The S&P 500 futures plunged during November 8th's vote count when Donald Trump started pulling ahead. The nosedive gave the news media, who could hardly bare to report good news for Trump, some bad news to deliver. The market was betting a Trump win would be a disaster for equities.
But in a surprise turnaround, the next day when the dust settled and pundits were begrudgingly calling Mr. Trump President-elect, the market turned the tide. Traders were indecisive during the first 90 minutes of trading the next morning, and then came a buying spree that elevated the index to a gain of 1.43%. When things settled down, the final tally for November 9th was a 1.11% gain. So much for that Citi prognostication of an immediate 3%-5% haircut. How much do those analysts get paid?
But what happened with bank stocks? Surely there would be volatility with Trump's carping about over regulation. No industry suffered through more regulation since 2008 than the banking industry, right? And the Consumer Financial Protection Bureau, that reports to no one and has carte blanche to regulate institutions over $10 billion in assets, would surely not sit well in a Trump presidency.
Let's take a look. I analyzed the difference in stock prices of all publicly traded financial institutions that trade over 10,000 shares per day on US markets. I used October 31st as the base period, and the closing price on November 9th. Highlights can be found in the table below.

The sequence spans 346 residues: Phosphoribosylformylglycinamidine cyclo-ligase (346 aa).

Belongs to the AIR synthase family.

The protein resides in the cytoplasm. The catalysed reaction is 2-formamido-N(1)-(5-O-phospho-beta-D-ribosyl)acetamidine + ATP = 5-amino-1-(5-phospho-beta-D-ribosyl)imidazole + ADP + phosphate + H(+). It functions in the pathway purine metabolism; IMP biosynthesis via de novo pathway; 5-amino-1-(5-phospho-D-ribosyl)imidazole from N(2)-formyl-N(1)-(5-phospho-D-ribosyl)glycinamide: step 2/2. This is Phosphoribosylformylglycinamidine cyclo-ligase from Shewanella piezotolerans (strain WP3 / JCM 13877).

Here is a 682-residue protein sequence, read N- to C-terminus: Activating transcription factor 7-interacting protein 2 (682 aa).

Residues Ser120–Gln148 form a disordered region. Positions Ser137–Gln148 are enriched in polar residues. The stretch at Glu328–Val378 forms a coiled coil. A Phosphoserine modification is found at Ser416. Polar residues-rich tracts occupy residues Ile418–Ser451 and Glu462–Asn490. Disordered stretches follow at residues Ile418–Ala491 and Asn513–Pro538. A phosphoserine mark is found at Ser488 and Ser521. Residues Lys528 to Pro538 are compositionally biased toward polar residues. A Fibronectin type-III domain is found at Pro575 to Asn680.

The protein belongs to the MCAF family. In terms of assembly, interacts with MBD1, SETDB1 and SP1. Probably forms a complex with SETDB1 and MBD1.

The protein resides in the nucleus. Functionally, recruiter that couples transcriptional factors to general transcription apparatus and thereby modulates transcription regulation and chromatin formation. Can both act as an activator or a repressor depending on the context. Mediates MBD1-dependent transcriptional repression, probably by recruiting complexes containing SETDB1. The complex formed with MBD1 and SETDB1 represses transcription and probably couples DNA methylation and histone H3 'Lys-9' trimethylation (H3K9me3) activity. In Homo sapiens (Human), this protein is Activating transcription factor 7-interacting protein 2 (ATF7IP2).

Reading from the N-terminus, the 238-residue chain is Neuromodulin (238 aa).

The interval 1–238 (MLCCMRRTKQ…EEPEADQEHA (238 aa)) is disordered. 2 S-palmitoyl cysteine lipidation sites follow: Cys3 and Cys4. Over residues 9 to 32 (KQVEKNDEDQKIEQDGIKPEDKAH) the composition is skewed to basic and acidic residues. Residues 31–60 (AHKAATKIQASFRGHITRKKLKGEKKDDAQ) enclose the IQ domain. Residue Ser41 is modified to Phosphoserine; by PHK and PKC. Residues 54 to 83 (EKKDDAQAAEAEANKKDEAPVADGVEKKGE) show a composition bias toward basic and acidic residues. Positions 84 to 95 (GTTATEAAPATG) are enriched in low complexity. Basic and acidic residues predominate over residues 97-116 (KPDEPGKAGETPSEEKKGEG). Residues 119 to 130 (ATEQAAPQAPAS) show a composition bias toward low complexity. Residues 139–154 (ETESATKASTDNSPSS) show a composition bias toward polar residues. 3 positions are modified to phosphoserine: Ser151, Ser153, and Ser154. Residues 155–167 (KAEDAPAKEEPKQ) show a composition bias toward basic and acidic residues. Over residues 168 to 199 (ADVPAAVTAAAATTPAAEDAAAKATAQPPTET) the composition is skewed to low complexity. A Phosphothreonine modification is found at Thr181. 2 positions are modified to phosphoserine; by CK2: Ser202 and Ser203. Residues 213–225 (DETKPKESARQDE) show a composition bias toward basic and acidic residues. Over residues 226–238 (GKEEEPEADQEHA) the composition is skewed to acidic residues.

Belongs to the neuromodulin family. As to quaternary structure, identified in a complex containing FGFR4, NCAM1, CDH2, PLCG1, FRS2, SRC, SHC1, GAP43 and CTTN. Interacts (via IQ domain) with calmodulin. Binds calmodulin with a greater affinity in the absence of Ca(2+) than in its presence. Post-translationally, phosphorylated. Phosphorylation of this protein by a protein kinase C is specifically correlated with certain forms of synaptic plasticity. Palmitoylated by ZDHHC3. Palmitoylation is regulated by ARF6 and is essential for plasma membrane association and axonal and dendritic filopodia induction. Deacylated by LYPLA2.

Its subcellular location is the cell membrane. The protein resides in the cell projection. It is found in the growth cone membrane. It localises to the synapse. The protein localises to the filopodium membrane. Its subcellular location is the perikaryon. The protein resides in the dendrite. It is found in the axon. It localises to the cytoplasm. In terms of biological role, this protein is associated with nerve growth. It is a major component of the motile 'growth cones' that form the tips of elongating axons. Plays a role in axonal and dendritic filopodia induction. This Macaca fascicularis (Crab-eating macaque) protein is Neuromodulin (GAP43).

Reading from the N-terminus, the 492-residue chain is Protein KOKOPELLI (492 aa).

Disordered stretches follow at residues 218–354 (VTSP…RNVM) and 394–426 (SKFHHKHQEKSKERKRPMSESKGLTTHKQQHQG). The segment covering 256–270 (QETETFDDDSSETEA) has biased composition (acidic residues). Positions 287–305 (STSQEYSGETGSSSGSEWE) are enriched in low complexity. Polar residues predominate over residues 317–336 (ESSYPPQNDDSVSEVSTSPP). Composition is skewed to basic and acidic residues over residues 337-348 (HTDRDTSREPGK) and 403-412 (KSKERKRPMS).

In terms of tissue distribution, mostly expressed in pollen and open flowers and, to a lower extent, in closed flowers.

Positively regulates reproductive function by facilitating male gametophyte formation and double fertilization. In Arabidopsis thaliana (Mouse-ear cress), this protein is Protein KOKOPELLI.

In fact, the biggest loser in the systemically important >$50B category (SIFI) was a Canadian bank. Yes, I know they don't count towards our SIFIs, but still. A little humorous that a Canadian bank would suffer a decline. They are about to receive a significant amount of our celebrities! Looking further up the list for the next worst SIFI, I find National Bank of Canada, then Bank of Montreal. I had to go all the way to Huntington Bancshares to find a US-based SIFI. And they gained 2.9% from Halloween until November 9th!
I should note that three of our clients are in the Top 10 Gainers. I'm not trying to claim causation, just putting it out there.
The average stock price gain of all US publicly traded financial institutions between Halloween and November 9th was 4.2%. There was no catastrophe. No meteoric rise. Just another day at the office.